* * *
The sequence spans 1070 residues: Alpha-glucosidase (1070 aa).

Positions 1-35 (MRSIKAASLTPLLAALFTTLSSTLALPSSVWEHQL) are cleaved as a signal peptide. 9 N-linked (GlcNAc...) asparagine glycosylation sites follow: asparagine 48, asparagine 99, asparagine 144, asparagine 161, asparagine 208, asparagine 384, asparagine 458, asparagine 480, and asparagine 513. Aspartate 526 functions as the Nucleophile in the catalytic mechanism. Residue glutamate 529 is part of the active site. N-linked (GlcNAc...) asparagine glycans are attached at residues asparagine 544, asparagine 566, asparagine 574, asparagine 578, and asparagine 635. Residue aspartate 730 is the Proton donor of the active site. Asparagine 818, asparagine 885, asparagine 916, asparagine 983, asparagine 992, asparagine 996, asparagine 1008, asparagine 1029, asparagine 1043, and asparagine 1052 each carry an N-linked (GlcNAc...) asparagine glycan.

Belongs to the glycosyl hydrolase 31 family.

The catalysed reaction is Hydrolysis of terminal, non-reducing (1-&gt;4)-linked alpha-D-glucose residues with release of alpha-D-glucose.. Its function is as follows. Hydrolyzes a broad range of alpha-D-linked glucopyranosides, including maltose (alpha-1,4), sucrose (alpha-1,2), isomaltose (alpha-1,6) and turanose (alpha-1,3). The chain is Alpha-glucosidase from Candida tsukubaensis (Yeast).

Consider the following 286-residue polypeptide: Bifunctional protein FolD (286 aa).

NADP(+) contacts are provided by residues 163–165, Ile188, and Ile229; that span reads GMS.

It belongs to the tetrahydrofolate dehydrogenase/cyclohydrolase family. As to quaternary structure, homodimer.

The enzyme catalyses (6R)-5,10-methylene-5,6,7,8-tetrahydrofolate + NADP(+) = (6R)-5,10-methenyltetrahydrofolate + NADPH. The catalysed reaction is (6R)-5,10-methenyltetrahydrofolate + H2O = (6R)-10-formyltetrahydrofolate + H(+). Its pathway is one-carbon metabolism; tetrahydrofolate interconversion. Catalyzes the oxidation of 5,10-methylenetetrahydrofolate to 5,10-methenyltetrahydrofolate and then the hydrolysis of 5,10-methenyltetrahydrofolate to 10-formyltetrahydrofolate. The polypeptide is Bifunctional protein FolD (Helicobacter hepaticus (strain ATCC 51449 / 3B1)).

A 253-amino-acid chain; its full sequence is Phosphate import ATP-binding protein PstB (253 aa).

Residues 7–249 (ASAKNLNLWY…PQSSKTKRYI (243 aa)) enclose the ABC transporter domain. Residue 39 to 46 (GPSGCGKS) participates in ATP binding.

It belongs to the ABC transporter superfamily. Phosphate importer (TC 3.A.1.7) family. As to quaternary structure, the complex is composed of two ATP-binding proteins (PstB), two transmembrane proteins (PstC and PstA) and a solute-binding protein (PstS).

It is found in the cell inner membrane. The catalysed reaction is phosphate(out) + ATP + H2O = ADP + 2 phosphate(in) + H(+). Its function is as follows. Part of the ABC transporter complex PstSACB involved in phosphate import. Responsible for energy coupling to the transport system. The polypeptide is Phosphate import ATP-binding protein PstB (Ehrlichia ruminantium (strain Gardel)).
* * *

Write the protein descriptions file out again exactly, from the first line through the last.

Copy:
The sequence spans 1070 residues: Alpha-glucosidase (1070 aa).

Positions 1-35 (MRSIKAASLTPLLAALFTTLSSTLALPSSVWEHQL) are cleaved as a signal peptide. 9 N-linked (GlcNAc...) asparagine glycosylation sites follow: asparagine 48, asparagine 99, asparagine 144, asparagine 161, asparagine 208, asparagine 384, asparagine 458, asparagine 480, and asparagine 513. Aspartate 526 functions as the Nucleophile in the catalytic mechanism. Residue glutamate 529 is part of the active site. N-linked (GlcNAc...) asparagine glycans are attached at residues asparagine 544, asparagine 566, asparagine 574, asparagine 578, and asparagine 635. Residue aspartate 730 is the Proton donor of the active site. Asparagine 818, asparagine 885, asparagine 916, asparagine 983, asparagine 992, asparagine 996, asparagine 1008, asparagine 1029, asparagine 1043, and asparagine 1052 each carry an N-linked (GlcNAc...) asparagine glycan.

Belongs to the glycosyl hydrolase 31 family.

The catalysed reaction is Hydrolysis of terminal, non-reducing (1-&gt;4)-linked alpha-D-glucose residues with release of alpha-D-glucose.. Its function is as follows. Hydrolyzes a broad range of alpha-D-linked glucopyranosides, including maltose (alpha-1,4), sucrose (alpha-1,2), isomaltose (alpha-1,6) and turanose (alpha-1,3). The chain is Alpha-glucosidase from Candida tsukubaensis (Yeast).

Consider the following 286-residue polypeptide: Bifunctional protein FolD (286 aa).

NADP(+) contacts are provided by residues 163–165, Ile188, and Ile229; that span reads GMS.

It belongs to the tetrahydrofolate dehydrogenase/cyclohydrolase family. As to quaternary structure, homodimer.

The enzyme catalyses (6R)-5,10-methylene-5,6,7,8-tetrahydrofolate + NADP(+) = (6R)-5,10-methenyltetrahydrofolate + NADPH. The catalysed reaction is (6R)-5,10-methenyltetrahydrofolate + H2O = (6R)-10-formyltetrahydrofolate + H(+). Its pathway is one-carbon metabolism; tetrahydrofolate interconversion. Catalyzes the oxidation of 5,10-methylenetetrahydrofolate to 5,10-methenyltetrahydrofolate and then the hydrolysis of 5,10-methenyltetrahydrofolate to 10-formyltetrahydrofolate. The polypeptide is Bifunctional protein FolD (Helicobacter hepaticus (strain ATCC 51449 / 3B1)).

A 253-amino-acid chain; its full sequence is Phosphate import ATP-binding protein PstB (253 aa).

Residues 7–249 (ASAKNLNLWY…PQSSKTKRYI (243 aa)) enclose the ABC transporter domain. Residue 39 to 46 (GPSGCGKS) participates in ATP binding.

It belongs to the ABC transporter superfamily. Phosphate importer (TC 3.A.1.7) family. As to quaternary structure, the complex is composed of two ATP-binding proteins (PstB), two transmembrane proteins (PstC and PstA) and a solute-binding protein (PstS).

It is found in the cell inner membrane. The catalysed reaction is phosphate(out) + ATP + H2O = ADP + 2 phosphate(in) + H(+). Its function is as follows. Part of the ABC transporter complex PstSACB involved in phosphate import. Responsible for energy coupling to the transport system. The polypeptide is Phosphate import ATP-binding protein PstB (Ehrlichia ruminantium (strain Gardel)).